A federal judge has ruled that the DEA owes small Texas trucking company Craig Thomas Expeditors nothing after a botched drug sting that left one of their truck drivers dead and one of their trucks riddled with bullet holes.
2011 Drug Sting Gone Bad, Truck Driver Killed
The 2011 drug sting began when company owner Craig Patty hired Lawrence Chapa as a truck driver, not knowing that Chapa was secretly working as a government informant. Without Patty’s knowledge or permission, Chapa used a company truck to haul marijuana across the border as part of an undercover operation to arrest drug cartel members. While under the watch of officers from the Drug Task Force, Los Zetas cartel soldiers ran Chapa’s truck off the road. In the ensuing fire fight, a Sheriff’s deputy was wounded and Chapa was shot 8 times. Four of the soldiers were arrested and charged with capitol murder. The truck Chapa was driving was severely damaged during the gun fight.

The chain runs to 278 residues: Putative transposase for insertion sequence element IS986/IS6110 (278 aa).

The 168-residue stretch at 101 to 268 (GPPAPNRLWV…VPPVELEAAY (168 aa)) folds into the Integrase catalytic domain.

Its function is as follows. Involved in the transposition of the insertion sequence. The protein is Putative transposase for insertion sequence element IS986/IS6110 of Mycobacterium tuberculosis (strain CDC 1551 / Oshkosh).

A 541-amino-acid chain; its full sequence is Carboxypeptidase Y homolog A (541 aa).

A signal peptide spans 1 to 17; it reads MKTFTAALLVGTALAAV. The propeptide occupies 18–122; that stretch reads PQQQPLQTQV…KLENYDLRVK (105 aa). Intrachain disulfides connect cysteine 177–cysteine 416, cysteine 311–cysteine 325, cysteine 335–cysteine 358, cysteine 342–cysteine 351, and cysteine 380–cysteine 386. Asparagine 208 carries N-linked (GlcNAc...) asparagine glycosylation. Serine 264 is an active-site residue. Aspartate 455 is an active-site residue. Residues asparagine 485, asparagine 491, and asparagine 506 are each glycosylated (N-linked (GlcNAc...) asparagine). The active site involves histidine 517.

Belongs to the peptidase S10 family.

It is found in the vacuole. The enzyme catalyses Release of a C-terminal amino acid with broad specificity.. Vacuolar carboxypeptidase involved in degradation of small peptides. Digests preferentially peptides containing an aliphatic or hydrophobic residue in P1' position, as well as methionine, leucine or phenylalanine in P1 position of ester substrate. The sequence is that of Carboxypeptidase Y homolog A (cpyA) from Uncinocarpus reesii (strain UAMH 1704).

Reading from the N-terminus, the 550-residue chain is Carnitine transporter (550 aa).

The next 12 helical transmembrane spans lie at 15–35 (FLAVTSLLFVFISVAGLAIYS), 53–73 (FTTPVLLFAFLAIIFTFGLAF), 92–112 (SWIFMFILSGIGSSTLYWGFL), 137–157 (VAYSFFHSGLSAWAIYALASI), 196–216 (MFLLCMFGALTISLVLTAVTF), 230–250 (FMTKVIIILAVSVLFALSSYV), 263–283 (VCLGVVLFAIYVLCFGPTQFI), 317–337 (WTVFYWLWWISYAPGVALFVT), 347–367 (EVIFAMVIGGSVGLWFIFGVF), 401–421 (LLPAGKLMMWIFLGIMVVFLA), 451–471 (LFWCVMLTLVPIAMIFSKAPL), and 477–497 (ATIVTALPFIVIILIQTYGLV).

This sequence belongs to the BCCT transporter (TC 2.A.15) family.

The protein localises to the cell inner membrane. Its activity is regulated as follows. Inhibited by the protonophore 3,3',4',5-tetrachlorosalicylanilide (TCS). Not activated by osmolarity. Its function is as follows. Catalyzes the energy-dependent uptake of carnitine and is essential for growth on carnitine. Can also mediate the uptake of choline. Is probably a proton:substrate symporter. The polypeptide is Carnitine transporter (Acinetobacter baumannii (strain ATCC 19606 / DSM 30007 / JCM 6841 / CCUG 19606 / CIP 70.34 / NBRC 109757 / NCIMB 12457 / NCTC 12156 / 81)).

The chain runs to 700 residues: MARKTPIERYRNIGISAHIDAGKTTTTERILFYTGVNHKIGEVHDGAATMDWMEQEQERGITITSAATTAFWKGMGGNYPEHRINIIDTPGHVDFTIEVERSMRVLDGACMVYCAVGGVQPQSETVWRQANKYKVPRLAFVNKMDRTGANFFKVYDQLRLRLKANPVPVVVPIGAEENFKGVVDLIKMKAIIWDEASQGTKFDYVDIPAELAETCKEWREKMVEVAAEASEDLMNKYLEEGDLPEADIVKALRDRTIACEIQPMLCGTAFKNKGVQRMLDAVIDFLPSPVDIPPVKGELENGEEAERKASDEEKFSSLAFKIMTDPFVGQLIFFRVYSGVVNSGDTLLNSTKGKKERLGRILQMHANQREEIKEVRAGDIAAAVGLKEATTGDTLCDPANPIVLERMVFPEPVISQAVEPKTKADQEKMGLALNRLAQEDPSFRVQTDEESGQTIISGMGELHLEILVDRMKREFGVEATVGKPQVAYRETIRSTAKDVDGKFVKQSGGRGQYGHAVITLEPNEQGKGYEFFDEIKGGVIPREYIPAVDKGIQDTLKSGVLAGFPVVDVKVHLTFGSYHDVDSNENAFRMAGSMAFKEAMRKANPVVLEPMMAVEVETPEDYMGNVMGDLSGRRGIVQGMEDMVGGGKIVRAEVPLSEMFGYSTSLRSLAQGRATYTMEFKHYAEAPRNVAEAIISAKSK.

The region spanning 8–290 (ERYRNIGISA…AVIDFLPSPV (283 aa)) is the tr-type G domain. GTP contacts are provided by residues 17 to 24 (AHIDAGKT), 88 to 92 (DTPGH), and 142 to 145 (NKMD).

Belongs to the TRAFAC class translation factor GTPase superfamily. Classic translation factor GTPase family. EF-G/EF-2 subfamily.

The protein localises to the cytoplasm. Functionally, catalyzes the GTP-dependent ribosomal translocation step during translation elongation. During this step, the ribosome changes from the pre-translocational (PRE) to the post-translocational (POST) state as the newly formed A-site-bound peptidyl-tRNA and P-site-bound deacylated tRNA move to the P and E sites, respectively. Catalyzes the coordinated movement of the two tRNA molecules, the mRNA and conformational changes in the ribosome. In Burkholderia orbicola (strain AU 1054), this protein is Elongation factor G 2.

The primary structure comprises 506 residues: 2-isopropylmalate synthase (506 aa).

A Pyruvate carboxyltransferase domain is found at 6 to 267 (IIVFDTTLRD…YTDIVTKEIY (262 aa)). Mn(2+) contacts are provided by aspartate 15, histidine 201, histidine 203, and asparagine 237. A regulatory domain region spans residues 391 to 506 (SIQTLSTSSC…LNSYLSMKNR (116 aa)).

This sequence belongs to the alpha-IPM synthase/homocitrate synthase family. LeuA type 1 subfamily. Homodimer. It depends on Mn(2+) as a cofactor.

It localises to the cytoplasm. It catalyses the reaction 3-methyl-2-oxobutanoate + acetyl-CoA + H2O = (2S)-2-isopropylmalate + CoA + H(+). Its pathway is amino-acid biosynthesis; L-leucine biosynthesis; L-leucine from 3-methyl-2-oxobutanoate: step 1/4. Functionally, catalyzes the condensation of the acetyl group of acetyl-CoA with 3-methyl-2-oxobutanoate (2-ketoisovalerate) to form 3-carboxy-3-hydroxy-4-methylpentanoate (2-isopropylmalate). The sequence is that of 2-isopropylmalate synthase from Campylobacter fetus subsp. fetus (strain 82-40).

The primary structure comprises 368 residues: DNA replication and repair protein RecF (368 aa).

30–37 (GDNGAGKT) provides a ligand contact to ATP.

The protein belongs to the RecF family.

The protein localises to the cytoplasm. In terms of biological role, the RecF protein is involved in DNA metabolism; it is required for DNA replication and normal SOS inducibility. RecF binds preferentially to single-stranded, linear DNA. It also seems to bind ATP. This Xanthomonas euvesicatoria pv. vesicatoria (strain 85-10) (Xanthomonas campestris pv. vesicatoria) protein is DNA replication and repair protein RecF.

Trucking Company Suffers After DEA Sting
Because the truck and his employee were involved in the sting without his permission or knowledge, Patty sued the DEA for $133,532 for damages to the truck and another $1.3 million in damages to himself and his family, who fear retaliation from Los Zetas. Craig Thomas Expeditors only had two trucks for the over 90 day period that the truck was out of commission, which Patty said was extremely harmful to his business.
DEA To Pay Nothing For Trucking Company Damages
A Houston federal judge said that the DEA owed Craig Thomas Expeditors nothing, not even repair for the bullet holes or clean up for the blood stains in the truck. Patty’s insurance would not pay for repairs because the truck was used as part of a law enforcement operation. Patty was forced to draw funds from his retirement plan to pay for repairs.
Patty’s lawyer says that an appeal is already in the works.